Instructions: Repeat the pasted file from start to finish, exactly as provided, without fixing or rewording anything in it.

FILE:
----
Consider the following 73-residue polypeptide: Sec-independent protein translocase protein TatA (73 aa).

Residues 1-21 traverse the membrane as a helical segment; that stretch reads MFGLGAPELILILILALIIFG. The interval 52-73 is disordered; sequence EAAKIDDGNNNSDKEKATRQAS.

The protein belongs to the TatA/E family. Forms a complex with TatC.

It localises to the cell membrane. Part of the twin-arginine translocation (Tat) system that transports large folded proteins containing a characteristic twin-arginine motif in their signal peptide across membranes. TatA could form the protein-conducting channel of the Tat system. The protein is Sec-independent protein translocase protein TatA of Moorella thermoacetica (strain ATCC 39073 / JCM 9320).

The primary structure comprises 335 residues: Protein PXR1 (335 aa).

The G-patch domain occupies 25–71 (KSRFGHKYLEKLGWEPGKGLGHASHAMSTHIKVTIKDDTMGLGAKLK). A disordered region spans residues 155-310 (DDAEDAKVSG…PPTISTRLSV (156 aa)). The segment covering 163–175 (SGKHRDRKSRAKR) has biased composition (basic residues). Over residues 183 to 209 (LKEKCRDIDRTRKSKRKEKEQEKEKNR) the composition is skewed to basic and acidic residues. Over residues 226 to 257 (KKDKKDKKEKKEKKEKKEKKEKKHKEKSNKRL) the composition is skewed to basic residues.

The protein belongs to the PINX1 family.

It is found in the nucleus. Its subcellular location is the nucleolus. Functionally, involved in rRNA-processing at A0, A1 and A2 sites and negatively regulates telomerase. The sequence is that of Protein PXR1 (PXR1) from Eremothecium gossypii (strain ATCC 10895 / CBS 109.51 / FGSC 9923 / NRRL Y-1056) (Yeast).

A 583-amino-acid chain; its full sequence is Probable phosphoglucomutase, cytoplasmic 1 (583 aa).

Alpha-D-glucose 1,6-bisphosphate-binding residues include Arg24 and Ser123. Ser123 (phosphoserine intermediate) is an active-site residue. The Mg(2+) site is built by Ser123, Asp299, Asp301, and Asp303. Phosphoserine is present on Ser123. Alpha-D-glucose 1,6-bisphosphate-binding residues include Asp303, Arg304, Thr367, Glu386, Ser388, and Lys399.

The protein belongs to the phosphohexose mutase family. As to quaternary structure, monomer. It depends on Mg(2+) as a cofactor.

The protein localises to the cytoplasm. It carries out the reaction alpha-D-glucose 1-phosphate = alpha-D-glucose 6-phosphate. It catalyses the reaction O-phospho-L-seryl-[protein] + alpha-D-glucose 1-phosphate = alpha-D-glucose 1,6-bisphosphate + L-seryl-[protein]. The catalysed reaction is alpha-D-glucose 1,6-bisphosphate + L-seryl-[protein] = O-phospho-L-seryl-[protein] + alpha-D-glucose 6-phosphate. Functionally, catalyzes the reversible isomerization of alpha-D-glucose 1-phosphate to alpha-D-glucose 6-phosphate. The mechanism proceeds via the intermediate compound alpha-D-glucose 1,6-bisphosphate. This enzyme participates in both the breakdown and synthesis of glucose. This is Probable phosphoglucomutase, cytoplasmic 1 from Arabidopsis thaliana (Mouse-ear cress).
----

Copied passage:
Consider the following 73-residue polypeptide: Sec-independent protein translocase protein TatA (73 aa).

Residues 1-21 traverse the membrane as a helical segment; that stretch reads MFGLGAPELILILILALIIFG. The interval 52-73 is disordered; sequence EAAKIDDGNNNSDKEKATRQAS.

The protein belongs to the TatA/E family. Forms a complex with TatC.

It localises to the cell membrane. Part of the twin-arginine translocation (Tat) system that transports large folded proteins containing a characteristic twin-arginine motif in their signal peptide across membranes. TatA could form the protein-conducting channel of the Tat system. The protein is Sec-independent protein translocase protein TatA of Moorella thermoacetica (strain ATCC 39073 / JCM 9320).

The primary structure comprises 335 residues: Protein PXR1 (335 aa).

The G-patch domain occupies 25–71 (KSRFGHKYLEKLGWEPGKGLGHASHAMSTHIKVTIKDDTMGLGAKLK). A disordered region spans residues 155-310 (DDAEDAKVSG…PPTISTRLSV (156 aa)). The segment covering 163–175 (SGKHRDRKSRAKR) has biased composition (basic residues). Over residues 183 to 209 (LKEKCRDIDRTRKSKRKEKEQEKEKNR) the composition is skewed to basic and acidic residues. Over residues 226 to 257 (KKDKKDKKEKKEKKEKKEKKEKKHKEKSNKRL) the composition is skewed to basic residues.

The protein belongs to the PINX1 family.

It is found in the nucleus. Its subcellular location is the nucleolus. Functionally, involved in rRNA-processing at A0, A1 and A2 sites and negatively regulates telomerase. The sequence is that of Protein PXR1 (PXR1) from Eremothecium gossypii (strain ATCC 10895 / CBS 109.51 / FGSC 9923 / NRRL Y-1056) (Yeast).

A 583-amino-acid chain; its full sequence is Probable phosphoglucomutase, cytoplasmic 1 (583 aa).

Alpha-D-glucose 1,6-bisphosphate-binding residues include Arg24 and Ser123. Ser123 (phosphoserine intermediate) is an active-site residue. The Mg(2+) site is built by Ser123, Asp299, Asp301, and Asp303. Phosphoserine is present on Ser123. Alpha-D-glucose 1,6-bisphosphate-binding residues include Asp303, Arg304, Thr367, Glu386, Ser388, and Lys399.

The protein belongs to the phosphohexose mutase family. As to quaternary structure, monomer. It depends on Mg(2+) as a cofactor.

The protein localises to the cytoplasm. It carries out the reaction alpha-D-glucose 1-phosphate = alpha-D-glucose 6-phosphate. It catalyses the reaction O-phospho-L-seryl-[protein] + alpha-D-glucose 1-phosphate = alpha-D-glucose 1,6-bisphosphate + L-seryl-[protein]. The catalysed reaction is alpha-D-glucose 1,6-bisphosphate + L-seryl-[protein] = O-phospho-L-seryl-[protein] + alpha-D-glucose 6-phosphate. Functionally, catalyzes the reversible isomerization of alpha-D-glucose 1-phosphate to alpha-D-glucose 6-phosphate. The mechanism proceeds via the intermediate compound alpha-D-glucose 1,6-bisphosphate. This enzyme participates in both the breakdown and synthesis of glucose. This is Probable phosphoglucomutase, cytoplasmic 1 from Arabidopsis thaliana (Mouse-ear cress).